In 1985, James Scott’s fieldwork with peasants in Malaysia gave a new meaning to the term resistance in the social sciences when he proposed the idea of everyday forms of resistance. His book “Weapons of the Weak: Everyday Forms of Peasant Resistance” described forms that included a hidden transcript. The covert resistance that elites could not see and could not easily capture, included subtle forms: boycotts, foot-dragging, theft and sabotage. These practices, used by peasants to navigate and undermine elite power, are almost invisible. The challenges included spaces beyond the control of the powerful, where neither surveillance nor repression could reach. This is partly why there is an indispensable rural component to the urban struggles in Latin America.

After nearly 40 years in the social sciences, the term has become hackneyed. “Resistance” is virtually everywhere, and its narratives are often used to analyze the activities of movements and activists when their task is difficult. To resist is what is asked of social movements and activists who face life-threatening situations and perform very difficult tasks. Sometimes it is too much to ask of people, as we Latin Americans know. But to engage in activities that are so internally diverse, as in social movements, taking into account one’s social class, race, gender, sexuality and nationality, is also to discuss what it is that we call activism.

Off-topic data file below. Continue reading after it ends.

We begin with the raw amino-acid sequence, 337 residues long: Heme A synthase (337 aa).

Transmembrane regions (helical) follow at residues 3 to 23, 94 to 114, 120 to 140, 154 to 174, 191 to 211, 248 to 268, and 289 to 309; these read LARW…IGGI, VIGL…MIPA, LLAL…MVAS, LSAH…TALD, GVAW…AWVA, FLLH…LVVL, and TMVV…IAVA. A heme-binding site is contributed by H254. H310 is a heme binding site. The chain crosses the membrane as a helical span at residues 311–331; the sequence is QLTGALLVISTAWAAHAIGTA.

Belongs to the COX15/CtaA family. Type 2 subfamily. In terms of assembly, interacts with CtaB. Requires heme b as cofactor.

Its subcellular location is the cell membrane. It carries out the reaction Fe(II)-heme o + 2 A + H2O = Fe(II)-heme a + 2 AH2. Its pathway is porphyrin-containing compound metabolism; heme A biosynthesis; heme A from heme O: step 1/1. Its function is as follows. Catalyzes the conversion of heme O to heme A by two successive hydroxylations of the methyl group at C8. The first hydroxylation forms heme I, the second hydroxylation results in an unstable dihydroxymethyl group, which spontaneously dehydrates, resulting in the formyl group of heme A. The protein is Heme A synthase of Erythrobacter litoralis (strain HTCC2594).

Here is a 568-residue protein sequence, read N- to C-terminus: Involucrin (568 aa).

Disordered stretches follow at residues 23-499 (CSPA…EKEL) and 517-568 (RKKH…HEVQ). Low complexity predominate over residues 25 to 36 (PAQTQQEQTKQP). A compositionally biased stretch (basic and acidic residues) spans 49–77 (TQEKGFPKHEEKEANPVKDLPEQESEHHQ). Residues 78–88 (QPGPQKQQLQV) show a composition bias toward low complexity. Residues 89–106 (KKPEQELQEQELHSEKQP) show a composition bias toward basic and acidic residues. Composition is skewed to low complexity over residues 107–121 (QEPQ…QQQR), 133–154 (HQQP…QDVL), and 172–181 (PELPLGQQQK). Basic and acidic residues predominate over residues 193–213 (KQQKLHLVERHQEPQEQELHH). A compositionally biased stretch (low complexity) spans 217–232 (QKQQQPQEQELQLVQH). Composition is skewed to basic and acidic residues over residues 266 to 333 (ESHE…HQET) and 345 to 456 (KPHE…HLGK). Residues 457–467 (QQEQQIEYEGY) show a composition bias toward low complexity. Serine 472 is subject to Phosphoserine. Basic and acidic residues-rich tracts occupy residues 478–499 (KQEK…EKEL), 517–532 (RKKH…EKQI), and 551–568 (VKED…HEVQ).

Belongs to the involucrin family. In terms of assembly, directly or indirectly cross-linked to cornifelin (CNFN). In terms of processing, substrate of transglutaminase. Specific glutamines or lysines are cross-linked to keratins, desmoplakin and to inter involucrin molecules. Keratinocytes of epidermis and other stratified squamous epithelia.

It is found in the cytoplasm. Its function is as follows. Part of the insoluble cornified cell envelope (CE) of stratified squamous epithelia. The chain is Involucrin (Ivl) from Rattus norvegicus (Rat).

Is the activism in the Global South different from that in wealthier countries?

Activism in social movement theory is a broad category. It includes social movements and people who are engaged in collective struggle for a period of time – or throughout their lives. However, people within collectives have different points of view, asymmetrical visibilities, and commitments to a cause. Because activism is also a generous category, it includes many people, whether they are teenagers in urban centers who are introduced to feminism through social networks, or peasants in land struggles on the Pacific coast of Central America. There is no entrance test to define oneself as an activist.

In urban contexts, formal aspects such as forms of organization, cycles of mobilization, and identity serve as a typology of social movements. Who is fighting for what and with what resources? While the urban poor may not formulate explicit demands with strategies and tactics, they are much more likely to be shaped by histories of violence and to wage their struggles on that basis.